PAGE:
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Sing a new song : the forging of a new monastic musical voice in post-Vatican II Australia
thesisposted on 2023-05-28, 10:14 authored by Lynch, PJ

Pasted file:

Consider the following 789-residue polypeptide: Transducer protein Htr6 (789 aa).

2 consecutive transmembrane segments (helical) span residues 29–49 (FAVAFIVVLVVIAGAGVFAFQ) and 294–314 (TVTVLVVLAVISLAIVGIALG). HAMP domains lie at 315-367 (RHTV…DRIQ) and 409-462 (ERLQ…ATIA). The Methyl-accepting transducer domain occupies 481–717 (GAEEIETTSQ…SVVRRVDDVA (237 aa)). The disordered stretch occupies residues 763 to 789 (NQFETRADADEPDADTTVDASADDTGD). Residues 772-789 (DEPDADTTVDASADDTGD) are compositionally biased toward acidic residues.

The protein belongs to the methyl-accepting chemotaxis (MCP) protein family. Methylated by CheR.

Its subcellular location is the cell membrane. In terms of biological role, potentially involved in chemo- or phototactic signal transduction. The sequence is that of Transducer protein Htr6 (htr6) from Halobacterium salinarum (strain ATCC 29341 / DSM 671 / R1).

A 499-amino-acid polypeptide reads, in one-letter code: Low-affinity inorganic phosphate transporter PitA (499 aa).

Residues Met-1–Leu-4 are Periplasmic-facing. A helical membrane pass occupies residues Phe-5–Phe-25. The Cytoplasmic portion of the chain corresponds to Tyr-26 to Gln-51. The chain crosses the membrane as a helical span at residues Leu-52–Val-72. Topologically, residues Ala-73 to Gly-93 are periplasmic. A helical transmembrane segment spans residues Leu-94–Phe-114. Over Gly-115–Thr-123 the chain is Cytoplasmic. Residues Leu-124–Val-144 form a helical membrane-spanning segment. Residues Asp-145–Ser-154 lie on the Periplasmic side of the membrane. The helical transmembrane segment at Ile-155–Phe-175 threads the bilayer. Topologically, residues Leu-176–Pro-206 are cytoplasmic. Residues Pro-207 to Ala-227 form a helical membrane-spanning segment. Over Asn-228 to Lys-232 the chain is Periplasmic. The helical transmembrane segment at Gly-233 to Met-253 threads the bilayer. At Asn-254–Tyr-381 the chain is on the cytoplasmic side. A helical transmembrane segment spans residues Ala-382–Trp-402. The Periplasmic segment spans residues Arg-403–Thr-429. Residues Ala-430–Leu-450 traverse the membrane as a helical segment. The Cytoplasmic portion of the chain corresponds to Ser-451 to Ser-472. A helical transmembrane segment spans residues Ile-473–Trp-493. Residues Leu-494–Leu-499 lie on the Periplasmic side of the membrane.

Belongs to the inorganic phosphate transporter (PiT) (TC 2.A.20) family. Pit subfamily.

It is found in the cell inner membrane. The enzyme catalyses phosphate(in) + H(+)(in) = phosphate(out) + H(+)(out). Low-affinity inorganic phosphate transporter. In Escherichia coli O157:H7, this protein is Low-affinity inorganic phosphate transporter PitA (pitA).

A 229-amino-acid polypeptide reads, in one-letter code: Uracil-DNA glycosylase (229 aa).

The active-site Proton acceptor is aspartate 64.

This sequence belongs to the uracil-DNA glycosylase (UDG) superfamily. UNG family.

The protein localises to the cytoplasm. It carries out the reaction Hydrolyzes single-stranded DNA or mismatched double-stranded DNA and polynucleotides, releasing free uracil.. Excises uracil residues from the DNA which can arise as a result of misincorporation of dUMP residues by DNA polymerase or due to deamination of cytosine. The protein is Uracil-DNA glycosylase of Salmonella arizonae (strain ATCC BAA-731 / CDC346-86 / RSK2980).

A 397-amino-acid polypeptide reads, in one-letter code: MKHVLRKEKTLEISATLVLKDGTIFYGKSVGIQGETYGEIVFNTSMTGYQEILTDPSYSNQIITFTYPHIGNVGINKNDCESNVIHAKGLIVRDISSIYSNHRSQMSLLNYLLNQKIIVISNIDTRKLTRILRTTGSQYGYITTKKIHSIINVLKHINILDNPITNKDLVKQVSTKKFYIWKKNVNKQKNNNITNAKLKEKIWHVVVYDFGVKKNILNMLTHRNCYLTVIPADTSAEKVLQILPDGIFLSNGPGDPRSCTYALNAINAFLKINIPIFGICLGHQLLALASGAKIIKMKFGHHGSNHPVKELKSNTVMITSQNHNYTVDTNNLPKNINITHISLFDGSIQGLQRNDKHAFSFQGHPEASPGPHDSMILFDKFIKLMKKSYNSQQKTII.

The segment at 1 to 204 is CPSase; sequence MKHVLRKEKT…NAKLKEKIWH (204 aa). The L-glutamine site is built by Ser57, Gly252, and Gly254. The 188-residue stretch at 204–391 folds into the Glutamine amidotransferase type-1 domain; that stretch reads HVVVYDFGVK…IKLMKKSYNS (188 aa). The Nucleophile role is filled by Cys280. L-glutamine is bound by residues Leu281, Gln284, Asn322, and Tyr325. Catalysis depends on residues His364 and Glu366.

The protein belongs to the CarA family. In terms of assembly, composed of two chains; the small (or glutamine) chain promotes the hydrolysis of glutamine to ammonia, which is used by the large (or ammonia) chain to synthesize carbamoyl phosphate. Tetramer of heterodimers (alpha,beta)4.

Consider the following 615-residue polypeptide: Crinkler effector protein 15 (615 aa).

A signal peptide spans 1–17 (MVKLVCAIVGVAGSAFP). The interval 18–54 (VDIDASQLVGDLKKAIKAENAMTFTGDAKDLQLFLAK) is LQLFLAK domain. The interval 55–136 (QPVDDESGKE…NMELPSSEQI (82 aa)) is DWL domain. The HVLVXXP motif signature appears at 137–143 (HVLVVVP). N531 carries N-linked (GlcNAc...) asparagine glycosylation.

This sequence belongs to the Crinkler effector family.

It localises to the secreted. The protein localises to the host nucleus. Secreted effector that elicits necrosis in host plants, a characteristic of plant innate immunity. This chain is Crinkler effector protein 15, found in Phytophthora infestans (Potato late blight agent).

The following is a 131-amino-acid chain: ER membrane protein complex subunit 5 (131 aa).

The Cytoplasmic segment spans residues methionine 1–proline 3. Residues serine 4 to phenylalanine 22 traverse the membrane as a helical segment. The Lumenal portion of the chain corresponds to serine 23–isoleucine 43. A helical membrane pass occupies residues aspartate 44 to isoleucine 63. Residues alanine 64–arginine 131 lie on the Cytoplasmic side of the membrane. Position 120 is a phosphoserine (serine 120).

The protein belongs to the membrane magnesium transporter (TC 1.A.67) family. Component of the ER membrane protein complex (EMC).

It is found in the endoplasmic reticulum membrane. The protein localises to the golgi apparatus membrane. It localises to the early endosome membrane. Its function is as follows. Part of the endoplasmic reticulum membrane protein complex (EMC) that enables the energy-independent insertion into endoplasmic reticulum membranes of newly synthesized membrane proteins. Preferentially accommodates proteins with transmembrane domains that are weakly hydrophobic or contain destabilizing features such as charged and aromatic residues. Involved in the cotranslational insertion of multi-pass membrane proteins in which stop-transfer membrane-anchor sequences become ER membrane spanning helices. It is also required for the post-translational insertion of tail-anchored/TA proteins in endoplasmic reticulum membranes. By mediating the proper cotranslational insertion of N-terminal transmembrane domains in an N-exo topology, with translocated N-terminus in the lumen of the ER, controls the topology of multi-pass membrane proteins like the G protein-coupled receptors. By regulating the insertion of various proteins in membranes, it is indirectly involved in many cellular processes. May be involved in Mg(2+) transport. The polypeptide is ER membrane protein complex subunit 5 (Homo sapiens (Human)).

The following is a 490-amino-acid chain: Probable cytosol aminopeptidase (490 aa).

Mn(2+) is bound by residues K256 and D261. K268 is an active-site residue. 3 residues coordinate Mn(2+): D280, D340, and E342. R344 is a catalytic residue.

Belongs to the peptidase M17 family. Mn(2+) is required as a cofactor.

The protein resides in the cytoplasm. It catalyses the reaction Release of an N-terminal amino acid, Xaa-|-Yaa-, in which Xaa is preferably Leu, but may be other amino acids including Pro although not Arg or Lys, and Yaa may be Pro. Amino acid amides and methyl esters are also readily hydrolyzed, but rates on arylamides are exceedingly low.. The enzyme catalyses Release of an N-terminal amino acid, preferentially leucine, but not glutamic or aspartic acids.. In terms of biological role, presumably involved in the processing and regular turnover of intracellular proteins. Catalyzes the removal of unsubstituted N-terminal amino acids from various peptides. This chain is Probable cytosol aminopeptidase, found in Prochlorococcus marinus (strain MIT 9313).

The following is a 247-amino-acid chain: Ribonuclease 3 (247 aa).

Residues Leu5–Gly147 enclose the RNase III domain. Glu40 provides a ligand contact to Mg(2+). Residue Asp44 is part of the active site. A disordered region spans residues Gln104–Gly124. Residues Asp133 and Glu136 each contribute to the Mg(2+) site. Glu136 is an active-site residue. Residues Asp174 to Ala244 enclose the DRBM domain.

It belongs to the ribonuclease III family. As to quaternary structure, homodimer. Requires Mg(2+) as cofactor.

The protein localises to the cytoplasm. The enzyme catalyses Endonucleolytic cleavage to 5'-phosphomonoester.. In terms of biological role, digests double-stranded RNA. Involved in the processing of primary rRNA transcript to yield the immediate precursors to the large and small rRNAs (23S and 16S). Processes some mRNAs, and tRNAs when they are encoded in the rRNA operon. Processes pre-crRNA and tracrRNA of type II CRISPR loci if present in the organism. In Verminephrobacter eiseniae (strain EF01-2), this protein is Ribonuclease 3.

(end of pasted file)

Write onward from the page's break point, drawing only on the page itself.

The Second Vatican Council heralded a period of immense and often unprecedented change for all Roman Catholics, nowhere more so than in matters liturgical. Against the backdrop of Sacrosanctum Concilium, promulgated by Paul VI on December 4, 1963, and subsequent Vatican legislation, this dissertation investigates, through an ethnographic methodology, the responses to the challenges and opportunities that arose through the process of liturgical reform within the Australian monastic context. The research focuses on four monastic communities, each of which welcomed the opportunity to participate: the Discalced Carmelite Nuns at the Carmelite Monastery in Kew, Victoria; the Trappist Monks at Tarrawarra Abbey in the Yarra Valley, Victoria; the Benedictine Nuns at Jamberoo Abbey, New South Wales; and the Benedictine Monks at New Norcia, Western Australia. It considers the liturgical music of each of these communities as it evolved over the period from 1960, two years prior to the commencement of the Council, to 2015, marking 50 years since its conclusion. Particular emphasis is placed on the dichotomy of the vernacularisation of their liturgies, and the concomitant necessity to develop sympathetic musical constructs, and the requirement, as mandated by the Council, to preserve the treasury of sacred music, especially Gregorian chant. It demonstrates that through their collective commitment and the expertise of individual musicians from within their ranks as well as further afield they have resolved, to a large extent, the inherent tension between the implementation of liturgical reform and the safeguarding of longstanding traditions in the Roman Church. It provides compelling evidence that, in so doing, they have not only succeeded but indeed excelled in forging a new monastic musical voice in post-Vatican II Australia.
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